How ethical are New Zealand clothing brands?
New Zealand fashion brands are getting better at ensuring workers are not being exploited to make their clothes, according to the latest Ethical Fashion Report.
The report grades 330 major global and domestic fashion brands and 106 apparel companies from A to F on their policies, supplier traceability and transparency, auditing practices and worker empowerment.
The New Zealand brands scored a median grade of B-, beating the international average of C+.
The Ethical Fashion Report was commissioned by Baptist World Aid Australia who partnered with international NGO, Tearfund, includes 12 New Zealand brands.
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New Zealand's top performers, Kowtow and Liminal Apparel, scored A's, while Farmer's refusal to engage with the report and lack of publicly available information landed it an F.
Glassons has continued to improve to a B- from a C+ last year and a D- in 2015.
In the past year the number of companies publishing full supplier lists has risen to 26 per cent, compared to 16 per cent last year.
Karen Walker was the most improved New Zealand brand, raising last year's score of a C to a B+ this year.
Tearfund's education and advocacy coordinator Claire Hart said this was "really above average" and due to the company's efforts over the last year to better trace their supply chain.
"In some cases they actually know who made the silk they use and where it comes from," said Hart.
Brands and retailers, like Farmers, The Warehouse and Icebreaker that refused to engage with the research were marked by an asterix in the report.
Icebreaker chief managing officer Carla Murphy said the company was disappointed by its D- rating because it indicated poor ethical performance rather reflecting a decision not to take part in the report.
Murphy said the "arms-length" report did not involve any independent validation or site visits, and it did not reflect Icebreaker's direct engagement with with its supply chain.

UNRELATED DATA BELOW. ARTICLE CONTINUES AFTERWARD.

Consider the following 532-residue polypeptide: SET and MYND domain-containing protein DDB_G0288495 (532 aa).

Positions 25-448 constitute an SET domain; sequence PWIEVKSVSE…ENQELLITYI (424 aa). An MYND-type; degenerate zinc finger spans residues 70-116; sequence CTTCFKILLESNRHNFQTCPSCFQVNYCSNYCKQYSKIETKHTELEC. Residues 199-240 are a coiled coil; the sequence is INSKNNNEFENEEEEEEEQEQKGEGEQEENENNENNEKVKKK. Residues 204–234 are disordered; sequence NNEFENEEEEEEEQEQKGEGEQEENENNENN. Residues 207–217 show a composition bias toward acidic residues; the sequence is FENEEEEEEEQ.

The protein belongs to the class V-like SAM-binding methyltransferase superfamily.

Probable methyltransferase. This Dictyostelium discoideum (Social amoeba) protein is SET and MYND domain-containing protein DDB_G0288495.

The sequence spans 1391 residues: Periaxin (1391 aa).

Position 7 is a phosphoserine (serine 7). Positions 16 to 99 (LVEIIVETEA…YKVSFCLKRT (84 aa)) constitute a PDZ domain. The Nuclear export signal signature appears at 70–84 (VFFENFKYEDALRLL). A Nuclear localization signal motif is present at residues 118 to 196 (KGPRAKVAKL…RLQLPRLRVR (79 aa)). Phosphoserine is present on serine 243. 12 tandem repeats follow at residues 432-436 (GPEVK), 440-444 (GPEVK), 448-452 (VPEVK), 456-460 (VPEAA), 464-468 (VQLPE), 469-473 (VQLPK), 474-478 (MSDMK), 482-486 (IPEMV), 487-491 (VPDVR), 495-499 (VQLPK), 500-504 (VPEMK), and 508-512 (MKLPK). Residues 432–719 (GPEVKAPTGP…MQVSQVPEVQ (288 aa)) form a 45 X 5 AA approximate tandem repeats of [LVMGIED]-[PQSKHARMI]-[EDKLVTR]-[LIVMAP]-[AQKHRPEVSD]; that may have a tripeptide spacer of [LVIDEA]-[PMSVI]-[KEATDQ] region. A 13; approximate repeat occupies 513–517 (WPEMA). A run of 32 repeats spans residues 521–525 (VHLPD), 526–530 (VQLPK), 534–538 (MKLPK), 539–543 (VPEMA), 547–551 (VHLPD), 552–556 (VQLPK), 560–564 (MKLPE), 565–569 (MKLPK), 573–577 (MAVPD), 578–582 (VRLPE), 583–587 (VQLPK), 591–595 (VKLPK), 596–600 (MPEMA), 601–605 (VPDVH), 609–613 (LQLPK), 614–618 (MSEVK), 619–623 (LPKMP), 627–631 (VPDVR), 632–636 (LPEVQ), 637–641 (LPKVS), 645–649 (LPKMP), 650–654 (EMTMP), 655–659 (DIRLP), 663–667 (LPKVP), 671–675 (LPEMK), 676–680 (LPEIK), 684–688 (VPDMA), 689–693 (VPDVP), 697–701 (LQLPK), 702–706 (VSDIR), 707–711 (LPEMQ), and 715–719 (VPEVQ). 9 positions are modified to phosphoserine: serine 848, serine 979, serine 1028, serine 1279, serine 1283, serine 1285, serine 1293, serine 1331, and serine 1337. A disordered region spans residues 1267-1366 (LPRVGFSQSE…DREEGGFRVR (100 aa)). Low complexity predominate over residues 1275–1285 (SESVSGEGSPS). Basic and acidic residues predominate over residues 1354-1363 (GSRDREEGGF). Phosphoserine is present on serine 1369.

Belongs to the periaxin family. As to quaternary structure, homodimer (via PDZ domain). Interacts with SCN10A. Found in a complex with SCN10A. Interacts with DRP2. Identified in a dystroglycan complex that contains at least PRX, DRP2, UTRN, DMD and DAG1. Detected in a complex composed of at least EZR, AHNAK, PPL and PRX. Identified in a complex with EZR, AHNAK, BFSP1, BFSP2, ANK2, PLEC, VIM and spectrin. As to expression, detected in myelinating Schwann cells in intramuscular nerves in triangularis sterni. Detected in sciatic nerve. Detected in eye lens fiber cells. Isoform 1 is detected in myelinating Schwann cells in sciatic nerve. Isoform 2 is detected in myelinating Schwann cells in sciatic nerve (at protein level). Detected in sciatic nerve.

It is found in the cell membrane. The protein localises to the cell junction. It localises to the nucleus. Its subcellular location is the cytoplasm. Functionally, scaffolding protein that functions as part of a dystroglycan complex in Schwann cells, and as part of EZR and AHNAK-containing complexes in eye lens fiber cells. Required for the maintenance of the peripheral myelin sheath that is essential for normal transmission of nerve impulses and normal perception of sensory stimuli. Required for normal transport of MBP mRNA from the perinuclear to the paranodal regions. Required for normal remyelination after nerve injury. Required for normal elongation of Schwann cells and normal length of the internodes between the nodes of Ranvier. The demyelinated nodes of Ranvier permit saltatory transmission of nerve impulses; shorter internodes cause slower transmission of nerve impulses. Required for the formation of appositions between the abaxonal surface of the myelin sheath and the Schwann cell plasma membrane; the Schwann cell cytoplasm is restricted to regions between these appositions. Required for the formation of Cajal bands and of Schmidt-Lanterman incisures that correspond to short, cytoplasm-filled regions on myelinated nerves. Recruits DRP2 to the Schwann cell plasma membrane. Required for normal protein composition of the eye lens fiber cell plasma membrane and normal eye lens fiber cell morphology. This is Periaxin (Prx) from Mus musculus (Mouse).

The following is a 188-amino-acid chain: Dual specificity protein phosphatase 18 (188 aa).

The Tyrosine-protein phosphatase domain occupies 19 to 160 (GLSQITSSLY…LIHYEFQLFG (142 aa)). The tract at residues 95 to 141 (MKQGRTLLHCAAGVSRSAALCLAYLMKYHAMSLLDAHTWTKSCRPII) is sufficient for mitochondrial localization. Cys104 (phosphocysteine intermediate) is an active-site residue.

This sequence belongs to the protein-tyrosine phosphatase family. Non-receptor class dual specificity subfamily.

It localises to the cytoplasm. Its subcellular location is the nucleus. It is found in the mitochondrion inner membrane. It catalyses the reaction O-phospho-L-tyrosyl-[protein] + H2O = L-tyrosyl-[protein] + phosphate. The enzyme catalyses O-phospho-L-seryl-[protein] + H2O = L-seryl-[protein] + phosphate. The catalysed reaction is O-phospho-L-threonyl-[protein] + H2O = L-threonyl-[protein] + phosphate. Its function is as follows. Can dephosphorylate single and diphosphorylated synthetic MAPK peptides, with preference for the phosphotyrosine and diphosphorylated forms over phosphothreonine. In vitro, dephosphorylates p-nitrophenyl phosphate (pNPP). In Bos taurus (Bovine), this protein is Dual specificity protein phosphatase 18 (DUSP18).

The Warehouse said in a statement it did not participate because it felt the comparative ranking was "potentially misleading for customers" and that the corporate social responsibility rating system should not be taken as an equivalent to "actual working conditions".
Farmers did not respond to requests for comment.
Karen Walker said her company had put more resources into testing its systems around manufacturing and sourcing over the past 18 months.
She said most businesses that think they are being 100 per cent ethical would not be able to account for, "every worker or every single fabric, button, zip and trim from every supplier they use" even if it was manufactured on-shore.
Hart said the trend of "fast fashion" meant more contractors were outsourcing to subcontractors without brand awareness.
Because brands often did not own their production facility, they had to pressure their suppliers to ensure suppliers further down the chain treated their workers in an appropriately, Hart said.
The report found 42 per cent of companies were paying fairer wages to workers, but Hart said that was the hardest area to get traction in.
Worker empowerment remained the lowest scoring area, with a median grade of D+ in the report.
Tearfund education and advocacy Manager Murray Sheard visited Southern India to see some of the conditions garment workers were exposed to.
Sheard said women he talked to were often promised a three-year lump sum payment in addition to their wages to use as a dowry.
But after working for three years, the women were often cheated out of the payment by the companies, Sheard said.
Sheard said there was a village saying that you could tell what colour would be fashionable in Paris next season by looking at the colour of the factory runoff.
Women in the garment mills often worked 12 to 16 hours a day, in hot and dangerous conditions and suffered respiratory complaints from breathing in the cotton that they were weaving into sheets and abdominal pains from the heat, Sheard said.
"The rate of infertility has gone up among girls who work in the mills due to the conditions, which is a massive betrayal when you've been sold the job on the idea of marriage and family, which is hugely important in Hindu culture."
Sheard said more companies needed to paying a living wage, which could add just 36 cents to the cost of a T-shirt.
The number of companies tracing the full extent of their supply chain continues to be a small figure.
The report found 7 per cent of companies knew where their cotton was coming from, but 45 per cent were now seeking to trace their cotton suppliers.
Better Cotton Initiative (BCI) helps companies trace raw materials and works with farmers to increase yield.
Kathmandu worked with BCI and Fairtrade Cotton to trace 80 per cent of its cotton supply. Kathmandu received an overall grade of B+.
The ethical fashion report was first released by Baptist World Aid Australia in 2013 in response to the Rana Plaza collapse that killed 1134 garment workers.
How do they rate:
Liminal Apparel: A
Cotton On Group: A-
Karen Walker: B+
Forever New: B
The Warehouse: C
Fusion Retail Brands: C-